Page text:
There is a thin line between an auspicious prognosis and vicious nightmare. A small error of judgement of those who we rely on can turn a nightmare into a prognosis (less often), and vice versa (more often). That is the standard way in any country, not in Pakistan. Here many of us indulge in variety of ‘vicious prognoses’ and ‘auspicious nightmares’.
But first an explanation of why one is writing about nightmares when everyone is expecting ‘happy new year’ wish and the good news the New Year may bring! It is solely to alert you, lest you should be hit by harm unaware. The more aware you are, the better prepared you will be to convert these to good news; at least for yourself and your family!
To deconstruct ‘auspicious nightmare’, let me share a joke. A famous and firebrand TV anchor asks another relatively more famous but less firebrand anchor, “Can we make a bomb which if dropped on India also wipes out Israel? So we kill two ugly birds with one shining divine stone!” The other, after a pause, “It’s bit difficult but not impossible. But brother that would also kill us!” The first one retorts, joyously, “No problem; if we are killed, we’ll go to heaven; not to hell like them.”
Pakistani collective imagination has no match in the world. Unlike that of the other poor non-believers and infidels, who are consumed by the concerns for matters of this mortal life, ours encompasses realms of the hereafter; and with much more precision. Please note when we say ‘other poor non-believers and infidels’, Chinese are excepted because of our special friendship that will last in the hereafter too.
More on our Chinese bonds, another time. Right now, its time for popular nightmares in 2017; and, mind it, this phrase is not an oxymoron at all. It is a fact and part of life we live every day in Pakistan.
My observation and experience is that the most, if not all, of our predictions are intimately related to our fears. Some offer an escape route from a feared blind alley, the others act as bulwark to perceived harm by others. Our escape routes are not as well planned and deliberated as are our bulwarks. In the course of organised responses to escapes and bulwarks, we devised intriguing instruments which now use us humans as their tools. The markets and the capital became gate-keepers of the escape routes. The States and defence setups assumed the bulwarks. Now, even if we don’t need bulwarks or we know we won’t walk an escape route, we cannot say no to either. We must live with these. There is no easy escape from our saviours and soothsayers.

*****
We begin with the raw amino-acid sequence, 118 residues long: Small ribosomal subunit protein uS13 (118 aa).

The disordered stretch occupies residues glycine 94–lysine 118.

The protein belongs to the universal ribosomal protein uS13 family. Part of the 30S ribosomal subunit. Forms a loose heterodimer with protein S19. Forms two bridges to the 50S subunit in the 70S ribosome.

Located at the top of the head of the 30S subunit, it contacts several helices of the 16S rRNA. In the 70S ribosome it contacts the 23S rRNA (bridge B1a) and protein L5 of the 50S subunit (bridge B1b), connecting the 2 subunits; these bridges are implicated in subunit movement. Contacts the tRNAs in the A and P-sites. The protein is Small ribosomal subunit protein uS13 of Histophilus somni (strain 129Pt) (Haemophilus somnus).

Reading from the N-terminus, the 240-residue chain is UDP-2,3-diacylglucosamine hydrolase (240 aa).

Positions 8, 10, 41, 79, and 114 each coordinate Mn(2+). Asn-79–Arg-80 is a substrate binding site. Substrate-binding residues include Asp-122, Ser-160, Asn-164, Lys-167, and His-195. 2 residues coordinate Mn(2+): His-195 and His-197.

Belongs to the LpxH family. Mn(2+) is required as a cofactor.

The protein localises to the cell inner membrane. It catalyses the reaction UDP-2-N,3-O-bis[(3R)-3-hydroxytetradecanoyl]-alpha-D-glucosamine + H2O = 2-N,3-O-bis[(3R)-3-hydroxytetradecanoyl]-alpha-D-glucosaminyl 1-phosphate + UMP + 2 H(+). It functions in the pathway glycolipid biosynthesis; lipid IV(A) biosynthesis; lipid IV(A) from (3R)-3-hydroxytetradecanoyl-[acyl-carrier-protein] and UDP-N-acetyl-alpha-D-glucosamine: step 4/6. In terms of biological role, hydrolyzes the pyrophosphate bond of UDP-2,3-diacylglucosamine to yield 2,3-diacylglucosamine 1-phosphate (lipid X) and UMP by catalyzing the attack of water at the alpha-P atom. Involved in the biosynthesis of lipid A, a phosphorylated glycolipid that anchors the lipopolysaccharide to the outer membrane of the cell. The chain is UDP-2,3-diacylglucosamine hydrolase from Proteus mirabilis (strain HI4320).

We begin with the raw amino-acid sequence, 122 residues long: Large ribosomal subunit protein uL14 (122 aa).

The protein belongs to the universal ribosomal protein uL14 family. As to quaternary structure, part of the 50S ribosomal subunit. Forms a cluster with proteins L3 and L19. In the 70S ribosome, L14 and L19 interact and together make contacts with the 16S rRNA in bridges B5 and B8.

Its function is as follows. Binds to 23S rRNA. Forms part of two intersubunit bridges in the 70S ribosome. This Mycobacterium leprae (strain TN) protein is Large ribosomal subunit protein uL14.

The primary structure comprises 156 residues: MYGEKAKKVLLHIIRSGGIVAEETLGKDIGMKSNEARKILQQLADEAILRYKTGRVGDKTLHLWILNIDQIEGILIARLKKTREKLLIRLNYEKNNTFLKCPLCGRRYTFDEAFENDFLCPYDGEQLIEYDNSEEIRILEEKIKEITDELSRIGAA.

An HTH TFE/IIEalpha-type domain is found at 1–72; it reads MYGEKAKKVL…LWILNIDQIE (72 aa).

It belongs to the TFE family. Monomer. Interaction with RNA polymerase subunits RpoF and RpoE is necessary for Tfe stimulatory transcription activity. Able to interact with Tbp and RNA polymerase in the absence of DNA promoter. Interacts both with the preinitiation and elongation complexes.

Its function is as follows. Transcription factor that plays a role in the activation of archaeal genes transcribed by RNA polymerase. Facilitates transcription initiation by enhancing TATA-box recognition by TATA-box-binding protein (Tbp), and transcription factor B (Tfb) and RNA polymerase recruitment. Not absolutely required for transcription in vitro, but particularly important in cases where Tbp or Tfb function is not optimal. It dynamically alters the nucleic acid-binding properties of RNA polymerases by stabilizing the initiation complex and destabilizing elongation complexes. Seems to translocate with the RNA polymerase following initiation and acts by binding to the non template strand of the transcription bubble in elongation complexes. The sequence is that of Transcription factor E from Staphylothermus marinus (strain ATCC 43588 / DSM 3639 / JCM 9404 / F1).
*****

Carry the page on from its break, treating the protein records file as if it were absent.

Unlike the pieces of good news we counted for 2016 the last week, the nightmares are less and thus more manageable.
The most possible and the least realised popular nightmare of 2017 can come from our mobile phones. Imagine, waking up and not finding our mobile; or finding the mobile but also finding that its screen is blank; or finding the screen with routine icons but finding there is no network.
In 2012, a research declared that our cell phones were our ‘biggest non-drug addiction’. There is a term for such nightmare: ‘nomophobia’. May God keep our cell-phones safe, handy, networked and charged!
The second popular nightmare is closely linked. It’s about facebook. There are 2 billion of us who find a definite and daily pleasure in being there. These two billions matter far more than the rest of 5 billion humans. The nightmare is what if facebook turns its face on us due to a foreseeable internal technical collapse or less-foreseeable external factors. How would we — actually, how could we — then live with the real us: the non-facebook version of our being and belonging!
May the FB live long — longer than us. So that our friends and foes could see (and reel on the news of) how happily we left for the hereafter. You never know, if the angels are as friendly as we are told, we the Muslims may get special social media access in the heavens. Or if we act smart, we can trade some of the wines with a good cell-phone package. After all, there is nothing we cannot have in the heavens.
Before I turn to the next nightmares, let me admit there are a few ‘could-have-been’ nightmares which did not make the final list. These are related to our enemies’ attempted stealing of the CPEC. I took it out because the entire corridor would not be done in 2017, and our enemies are not in that imprudent hurry to pluck it before it’s ripe. The second related to third-umpire’s finger, and given that the umpire has all the fingers in so many pies, it’s improbable he’d raise one in 2017.
A popular national nightmare is prompted by Asif Zardari’s announcement that he would join the National Assembly. The nightmare part is what if he manages to become prime minister also! After all, no one predicted his being the president! If all the opposition gets together and un-elects the incumbent PM, this can be very much possible — more possible than ending the loadshedding in 2017.
The final popular nightmare is international and related to Donald Trump as the President of the US. What if he actually brought the heat with Russia down, and ends up supporting democratic dispensation in Pakistan. After all, it was our PM he called after his election, not the COAS!
My personal, ‘almost-nightmare’ (and it’s not yet as popular) is what if our enemies find out where we have parked our remaining 30 nuclear warheads, as many of them know where the other 80 are!
May you have a happy 2017, and all these nightmares, however popular, remain a figment of my mind!